Voters support public transportation ballot issues across the country

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Voters across the United States supported eight out of 10 public transit measures, while eight measures are still awaiting confirmation.

Those eight measures join 32 other public transit measures already passed this year. According to the American Public Transportation Association, 40 of the 44 public transportation issues put before voters this year have passed – equating to a 91 percent win rate.

“Voters throughout the country once again overwhelmingly said ‘yes’ to public transit ballot measures that will expand and improve public transit, spur economic development and job creation, and connect communities and the people who live in them,” said APTA President and CEO Paul P. Skoutelas. “Even during this pandemic and economic downturn, voters have spoken and pledged their vote where they know it’s needed – public transportation investment. These ballots once again underscore the importance of local, state, and federal partnerships in transportation investment.”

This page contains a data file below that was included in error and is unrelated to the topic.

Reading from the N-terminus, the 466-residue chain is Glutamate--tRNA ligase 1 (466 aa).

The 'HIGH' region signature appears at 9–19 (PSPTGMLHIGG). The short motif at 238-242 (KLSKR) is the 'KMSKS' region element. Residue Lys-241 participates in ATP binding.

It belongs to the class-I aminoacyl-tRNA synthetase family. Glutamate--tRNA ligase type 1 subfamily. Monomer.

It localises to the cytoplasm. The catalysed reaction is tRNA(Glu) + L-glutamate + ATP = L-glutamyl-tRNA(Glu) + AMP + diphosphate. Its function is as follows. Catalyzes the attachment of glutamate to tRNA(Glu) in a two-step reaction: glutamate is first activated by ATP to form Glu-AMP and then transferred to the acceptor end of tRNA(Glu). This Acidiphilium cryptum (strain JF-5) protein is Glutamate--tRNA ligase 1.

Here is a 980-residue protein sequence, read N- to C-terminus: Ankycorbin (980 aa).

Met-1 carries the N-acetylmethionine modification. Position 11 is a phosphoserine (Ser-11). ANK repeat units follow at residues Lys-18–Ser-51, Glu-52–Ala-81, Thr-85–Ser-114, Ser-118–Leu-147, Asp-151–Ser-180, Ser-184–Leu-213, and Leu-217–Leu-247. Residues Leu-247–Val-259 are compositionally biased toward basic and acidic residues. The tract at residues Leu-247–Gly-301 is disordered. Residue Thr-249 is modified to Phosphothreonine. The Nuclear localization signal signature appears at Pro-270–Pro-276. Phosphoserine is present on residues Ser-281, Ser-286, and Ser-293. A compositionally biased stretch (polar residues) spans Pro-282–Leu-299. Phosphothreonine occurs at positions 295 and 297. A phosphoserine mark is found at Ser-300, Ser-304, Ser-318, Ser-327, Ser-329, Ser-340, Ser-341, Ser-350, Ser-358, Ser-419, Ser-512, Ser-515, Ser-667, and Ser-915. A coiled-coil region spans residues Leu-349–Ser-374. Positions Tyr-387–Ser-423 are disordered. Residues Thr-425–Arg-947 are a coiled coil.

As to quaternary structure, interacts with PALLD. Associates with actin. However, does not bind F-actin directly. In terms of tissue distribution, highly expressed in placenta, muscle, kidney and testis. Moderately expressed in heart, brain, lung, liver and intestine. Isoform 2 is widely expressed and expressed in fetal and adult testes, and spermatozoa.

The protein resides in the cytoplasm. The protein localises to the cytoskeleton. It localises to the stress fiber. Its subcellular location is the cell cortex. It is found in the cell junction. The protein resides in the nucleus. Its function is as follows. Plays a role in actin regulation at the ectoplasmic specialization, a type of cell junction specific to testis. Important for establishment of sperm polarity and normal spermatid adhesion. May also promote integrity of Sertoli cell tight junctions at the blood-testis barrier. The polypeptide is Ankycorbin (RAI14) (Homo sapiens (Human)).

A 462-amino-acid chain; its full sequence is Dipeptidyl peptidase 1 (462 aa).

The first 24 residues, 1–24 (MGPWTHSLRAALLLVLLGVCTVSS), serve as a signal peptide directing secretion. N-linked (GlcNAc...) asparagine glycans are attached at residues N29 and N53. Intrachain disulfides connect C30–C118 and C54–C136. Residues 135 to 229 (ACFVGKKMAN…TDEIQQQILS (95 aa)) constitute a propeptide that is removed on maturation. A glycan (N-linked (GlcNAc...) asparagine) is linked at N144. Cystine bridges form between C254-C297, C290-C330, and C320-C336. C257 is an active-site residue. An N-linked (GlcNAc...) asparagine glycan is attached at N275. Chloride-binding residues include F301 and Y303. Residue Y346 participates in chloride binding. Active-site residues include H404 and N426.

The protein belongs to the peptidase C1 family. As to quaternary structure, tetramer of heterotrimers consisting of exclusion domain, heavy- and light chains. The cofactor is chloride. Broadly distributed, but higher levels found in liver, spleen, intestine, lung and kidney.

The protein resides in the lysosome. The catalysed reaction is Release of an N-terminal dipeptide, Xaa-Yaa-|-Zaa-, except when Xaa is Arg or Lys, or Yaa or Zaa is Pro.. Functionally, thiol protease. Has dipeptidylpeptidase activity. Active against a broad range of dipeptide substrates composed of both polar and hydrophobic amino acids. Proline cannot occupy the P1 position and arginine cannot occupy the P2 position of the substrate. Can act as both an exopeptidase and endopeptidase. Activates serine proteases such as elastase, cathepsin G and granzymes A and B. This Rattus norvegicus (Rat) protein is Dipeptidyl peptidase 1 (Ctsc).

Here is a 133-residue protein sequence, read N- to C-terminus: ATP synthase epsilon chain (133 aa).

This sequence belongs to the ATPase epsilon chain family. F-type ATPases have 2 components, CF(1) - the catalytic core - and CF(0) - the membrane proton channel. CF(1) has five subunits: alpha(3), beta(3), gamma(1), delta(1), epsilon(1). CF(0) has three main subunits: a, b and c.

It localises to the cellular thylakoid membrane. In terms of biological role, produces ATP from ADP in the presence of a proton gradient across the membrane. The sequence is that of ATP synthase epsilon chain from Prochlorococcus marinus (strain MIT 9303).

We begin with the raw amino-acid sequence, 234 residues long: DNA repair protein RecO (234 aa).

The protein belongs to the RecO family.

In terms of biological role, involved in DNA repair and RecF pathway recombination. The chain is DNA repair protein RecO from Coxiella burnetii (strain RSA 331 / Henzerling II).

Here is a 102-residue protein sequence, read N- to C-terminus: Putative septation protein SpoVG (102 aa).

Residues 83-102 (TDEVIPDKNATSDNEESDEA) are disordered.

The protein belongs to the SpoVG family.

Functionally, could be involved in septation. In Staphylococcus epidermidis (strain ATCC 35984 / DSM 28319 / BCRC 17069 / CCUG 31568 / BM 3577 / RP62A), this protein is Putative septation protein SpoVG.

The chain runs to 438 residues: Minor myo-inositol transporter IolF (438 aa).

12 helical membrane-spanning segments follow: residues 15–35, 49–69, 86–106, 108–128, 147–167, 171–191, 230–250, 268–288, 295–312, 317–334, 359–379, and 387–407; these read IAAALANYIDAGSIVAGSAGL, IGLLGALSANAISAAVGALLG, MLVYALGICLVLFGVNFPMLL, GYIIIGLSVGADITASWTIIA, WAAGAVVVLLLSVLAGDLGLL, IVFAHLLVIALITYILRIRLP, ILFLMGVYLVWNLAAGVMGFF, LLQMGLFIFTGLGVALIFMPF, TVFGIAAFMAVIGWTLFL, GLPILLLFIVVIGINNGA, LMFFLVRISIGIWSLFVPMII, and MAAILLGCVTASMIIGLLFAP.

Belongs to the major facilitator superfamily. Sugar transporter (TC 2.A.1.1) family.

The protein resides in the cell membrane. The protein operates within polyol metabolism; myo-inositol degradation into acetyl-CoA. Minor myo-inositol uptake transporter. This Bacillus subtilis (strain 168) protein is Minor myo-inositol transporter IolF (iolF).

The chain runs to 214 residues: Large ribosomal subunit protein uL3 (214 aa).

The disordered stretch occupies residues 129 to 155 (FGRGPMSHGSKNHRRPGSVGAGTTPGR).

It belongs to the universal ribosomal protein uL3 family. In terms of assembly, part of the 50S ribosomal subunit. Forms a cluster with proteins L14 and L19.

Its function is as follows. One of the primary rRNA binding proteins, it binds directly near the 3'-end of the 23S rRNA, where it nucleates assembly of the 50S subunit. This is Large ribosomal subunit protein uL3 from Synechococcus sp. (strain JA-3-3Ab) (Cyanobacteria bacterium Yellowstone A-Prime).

The measures passed include:
• Prop A in Austin, Texas which will provide $7.1 billion in funding for investments in bus and rail;
• Prop A in San Antonio, Texas which will allow VIA Metropolitan Transit to continue to operate during the pandemic;
• Measure RR in Bay Area, Calif., which will provide dedicated funding for Caltrain;
• Prop 1 in Seattle, Wash., which renews a tax to fund bus service and subsidized pass programs for students and others, and
• The Mountain Line mill levy increase in Missoula, Mont., which will fund Missoula’s Zero Fare program.

The successful ballot issues represent more than $38 billion for public transportation.

“Voters showed last night that they’re willing to think big about our future. Americans voted to invest in transit and in their communities,” said Josh Cohen, Executive Director of APTA’s Center for Transportation Excellence. “The big measures this year were innovative and collaborative and represent an approach to development that extends beyond mobility alone. The measures, and the campaigns themselves, talked to voters about equity, cleaner air and water, economic growth, and support for frontline and essential workers –a message and approach that was met with applause.”